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The Problem with Cultural Voyeurism


At AMAZEworks, we promote listening and dialogue as a means of improving cross-racial and cross-cultural understanding. We believe there is much to be gained from intentional, respectful discourse. However, it is important that we shine a critical lens on the give-and-take dynamics within these discussions and interactions. Too often, the experience and knowledge of marginalized groups are exploited by dominant groups under the guise of learning.

This form of exploitation is sometimes referred to as cultural or racial voyeurism. Andrew Hernández defines cultural voyeurism as “the practice of seeking some kind of gratification by objectifying a culture different from one’s own.” We can extend this definition to race. We see this objectification in many forms: when white people see people of color as an educational handbook for becoming woke; when straight people attend gay bars purely for the entertainment value; when tourists indiscriminately photograph the locals; when a teacher asks the one Hmong student in class for the refugee experience. The common denominator in all these examples? The expectation of the marginalized to perform for the dominant.

What makes these situations problematic is that they are ephemeral, and they disproportionately assign responsibility. When in the realm of cultural or racial voyeurism, once the diversity seminar, drag show, vacation, or class period is over, so is the interaction. Additionally, those seeking information or enjoyment fail to recognize their own complicity in maintaining an unequal exchange.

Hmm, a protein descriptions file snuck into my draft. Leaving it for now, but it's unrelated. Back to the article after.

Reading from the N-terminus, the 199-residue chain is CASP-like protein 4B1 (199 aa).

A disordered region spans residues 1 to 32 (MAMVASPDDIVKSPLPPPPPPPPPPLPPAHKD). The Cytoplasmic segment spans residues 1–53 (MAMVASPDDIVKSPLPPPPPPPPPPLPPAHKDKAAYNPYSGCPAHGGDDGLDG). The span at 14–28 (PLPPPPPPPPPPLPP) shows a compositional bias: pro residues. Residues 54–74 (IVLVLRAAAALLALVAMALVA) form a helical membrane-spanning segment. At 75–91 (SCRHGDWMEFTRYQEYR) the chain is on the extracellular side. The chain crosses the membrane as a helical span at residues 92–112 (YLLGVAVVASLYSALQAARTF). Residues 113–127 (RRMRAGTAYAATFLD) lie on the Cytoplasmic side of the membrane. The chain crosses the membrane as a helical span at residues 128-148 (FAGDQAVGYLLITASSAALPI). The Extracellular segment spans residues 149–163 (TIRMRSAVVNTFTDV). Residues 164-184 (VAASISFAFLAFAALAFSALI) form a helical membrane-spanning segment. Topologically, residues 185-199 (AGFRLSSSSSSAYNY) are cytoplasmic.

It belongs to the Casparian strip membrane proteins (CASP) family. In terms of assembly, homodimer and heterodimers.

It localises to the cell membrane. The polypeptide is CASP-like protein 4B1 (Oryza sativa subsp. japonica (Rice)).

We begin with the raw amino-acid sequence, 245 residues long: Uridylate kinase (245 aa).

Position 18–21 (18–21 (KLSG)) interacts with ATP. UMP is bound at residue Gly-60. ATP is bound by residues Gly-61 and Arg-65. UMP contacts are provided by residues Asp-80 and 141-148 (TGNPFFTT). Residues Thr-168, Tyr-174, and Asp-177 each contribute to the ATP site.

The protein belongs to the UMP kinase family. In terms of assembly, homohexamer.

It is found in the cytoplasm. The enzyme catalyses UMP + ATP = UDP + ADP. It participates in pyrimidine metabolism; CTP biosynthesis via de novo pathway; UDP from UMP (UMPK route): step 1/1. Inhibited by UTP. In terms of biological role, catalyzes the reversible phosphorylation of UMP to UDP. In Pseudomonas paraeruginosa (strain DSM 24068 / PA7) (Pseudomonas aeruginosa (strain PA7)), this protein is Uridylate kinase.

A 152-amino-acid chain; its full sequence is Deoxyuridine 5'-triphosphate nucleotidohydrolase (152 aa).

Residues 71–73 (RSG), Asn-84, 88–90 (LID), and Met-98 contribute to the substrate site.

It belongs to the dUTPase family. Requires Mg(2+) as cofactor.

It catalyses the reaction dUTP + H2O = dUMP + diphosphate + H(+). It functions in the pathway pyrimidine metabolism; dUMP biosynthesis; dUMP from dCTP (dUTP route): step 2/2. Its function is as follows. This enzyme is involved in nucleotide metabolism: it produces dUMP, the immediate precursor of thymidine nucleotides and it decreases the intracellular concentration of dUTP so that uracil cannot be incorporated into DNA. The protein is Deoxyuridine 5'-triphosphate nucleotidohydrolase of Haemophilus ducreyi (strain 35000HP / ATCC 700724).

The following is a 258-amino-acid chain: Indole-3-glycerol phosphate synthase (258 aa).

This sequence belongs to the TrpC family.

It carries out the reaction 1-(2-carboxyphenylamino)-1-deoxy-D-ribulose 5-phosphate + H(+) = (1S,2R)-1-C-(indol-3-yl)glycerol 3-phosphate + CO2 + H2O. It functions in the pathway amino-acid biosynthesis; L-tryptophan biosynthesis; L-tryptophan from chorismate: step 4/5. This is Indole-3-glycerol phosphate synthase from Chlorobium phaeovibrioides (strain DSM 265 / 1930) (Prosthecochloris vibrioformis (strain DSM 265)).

So what does a more respectful exchange look like? First and foremost, it takes greater effort from those in privileged groups. For white people, understand your whiteness before you ask to understand someone’s blackness or nativeness. For heterosexual people, learn about the role of LGBTQ-friendly establishments in providing safety, not just entertainment. For tourists, investigate the colonial, political, and cultural history of the places you travel. For teachers, consistently include authentically-written sources from diverse voices, and don’t expect your students to serve as representational experts. There are so many resources available for those willing to do the work, and by doing these things, you assume your own responsibility in improving racial and cultural dialogue.

Of course, making these efforts does not entitle someone to any sort of honorary status within these marginalized groups. Safe spaces and group-specific activities deserve to be respected. As Hernández writes, “It’s about being invited – on their terms, not yours.” Cultural and racial voyeurism exists in environments with a one-directional flow of knowledge and experience. We disrupt this flow when we stop asking, “What can I gain,” and start asking, “What can I do.” 


1. Susan Hawthorne. “The Politics of the Exotic: The Paradox of Cultural Voyeurism.” NWSA Journal, vol. 1, no. 4, 1989, pp. 617–629. JSTOR.

  • Be mindful of how we use language, which identities we privilege or which we assume in the absence of an identifier.
  • “Relationship to place and to the culture of place” (627).
  • “Guilt does not enhance exchange of knowledge and understanding” (628).
  • “Cultural voyeurism relies on a belief in ‘objective knowledge’ (that there is an object, an ‘other’ to objectify)” (628)

2. Hernández, Andrew. “How Your ‘Interest’ in Other Cultures Can Perpetuate Racism with Cultural Voyeurism.” Everyday Feminism, 30 Jan. 2017, https://everydayfeminism.com/2016/11/racism-with-cultural-voyeurism/.

  • “Cultural voyeurism is the practice of seeking some kind of gratification by objectifying a culture different from one’s own.”
  • “It’s about sharing, not taking. It’s about being invited – on their terms, not yours.”

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